Or maybe I should title this ... Wandering, Eating and Drinking in Kobe ...
Yesterday morning I met Rose, a colleague from the GBP and now a good friend, for a wander around Kobe. We met at our favorite coffee house near the ShinKobe Shinkansen station. We had happened in to this place two years ago and discovered they offered "big size" drinks with a free simple breakfast (an egg and toast). I was sitting so that I saw the waiter approaching and when we saw the size of them I started to laugh. Then Rose saw what I saw and the two of us chortled for a long time. The mugs probably held at least quart of liquid, or about a liter for you metric people. It was only fitting that when we got together this trip, we should start at the Big Size Coffee house. But this time we were prepared and asked the waiter for the English menu specifically so we could take pictures.
After our "big size" breakfast we walked to the Sannomiya Station area. Along the way I learned that Kobe's official flower is the hydrangea, and along the major street called "Flower Road" there were a many, many flower boxes with ornate designs on the sides. Many of them were being cleaned up and replanted as we walked by. And like most cities Kobe is tearing down and rebuilding. An open square near the station, which was the site of an interesting Yuki Shintani sculpture, is going to be rebuilt with a tall building. Don't know what's going to happen to the sculpture but I liked the fact that the construction worker saw me taking the picture and stood there and "posed" for me.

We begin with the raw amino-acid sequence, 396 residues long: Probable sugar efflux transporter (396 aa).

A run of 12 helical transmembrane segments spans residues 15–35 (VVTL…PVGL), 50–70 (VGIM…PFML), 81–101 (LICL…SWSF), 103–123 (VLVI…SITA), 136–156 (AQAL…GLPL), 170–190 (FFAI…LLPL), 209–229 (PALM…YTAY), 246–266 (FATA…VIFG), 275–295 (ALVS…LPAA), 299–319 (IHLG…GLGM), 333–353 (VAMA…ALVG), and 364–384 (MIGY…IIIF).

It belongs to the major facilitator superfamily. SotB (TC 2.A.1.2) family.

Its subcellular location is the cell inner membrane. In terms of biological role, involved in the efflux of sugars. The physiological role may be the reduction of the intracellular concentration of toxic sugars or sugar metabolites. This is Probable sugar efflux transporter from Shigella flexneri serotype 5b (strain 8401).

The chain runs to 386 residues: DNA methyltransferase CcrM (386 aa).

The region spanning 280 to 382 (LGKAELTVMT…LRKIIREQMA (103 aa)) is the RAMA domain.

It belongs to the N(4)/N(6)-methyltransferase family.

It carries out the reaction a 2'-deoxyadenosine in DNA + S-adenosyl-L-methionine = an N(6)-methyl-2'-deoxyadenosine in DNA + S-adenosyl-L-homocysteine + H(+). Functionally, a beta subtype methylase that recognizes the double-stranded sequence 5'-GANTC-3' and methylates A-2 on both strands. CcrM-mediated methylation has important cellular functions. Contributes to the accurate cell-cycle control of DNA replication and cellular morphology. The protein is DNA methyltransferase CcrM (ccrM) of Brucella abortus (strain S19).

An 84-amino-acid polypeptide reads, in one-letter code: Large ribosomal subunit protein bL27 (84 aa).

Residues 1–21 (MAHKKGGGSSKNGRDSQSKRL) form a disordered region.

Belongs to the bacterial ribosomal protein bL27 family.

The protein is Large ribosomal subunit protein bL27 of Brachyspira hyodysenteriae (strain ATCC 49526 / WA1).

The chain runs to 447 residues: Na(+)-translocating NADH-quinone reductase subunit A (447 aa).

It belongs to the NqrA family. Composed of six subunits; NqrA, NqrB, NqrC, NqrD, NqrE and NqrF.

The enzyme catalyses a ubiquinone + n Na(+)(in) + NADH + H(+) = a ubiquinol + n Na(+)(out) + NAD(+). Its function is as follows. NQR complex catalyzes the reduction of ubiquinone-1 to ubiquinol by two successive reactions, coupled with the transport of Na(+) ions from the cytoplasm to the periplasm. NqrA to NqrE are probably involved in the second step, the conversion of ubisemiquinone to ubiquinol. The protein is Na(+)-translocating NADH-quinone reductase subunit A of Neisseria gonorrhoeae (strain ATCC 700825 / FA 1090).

Next was our trip to the UCC coffee company. I don't associate coffee with Japan ... only green tea ... but coffee has been big in Japan since the Edo period. There's a museum at the company with a lot of interesting information about coffee but the best part was having a chance to roast our own beans. Fun. Similar to making Jiffy Pop.
Despite the injection of caffeine, by this point in the day, I was tired and damp. It has been raining here steadily since I arrived so it was back to the hotel for a rest before heading out to dinner in search of a yakitori place I had discovered two years ago. There are lots and lots of restaurants along and under the many railroad lines in Japan. They offer good food at very reasonable prices. Friends and I were out in search of dinner and had ventured down a narrow alley and into a place frequented by business men in blue suits. And so it was this time too ... but again ... lots of delicious yakitori (and why don't we have good yakitori places in the US?) at a very reasonable price.
So no deep thoughts today ... just a full stomach and good memories of a great day.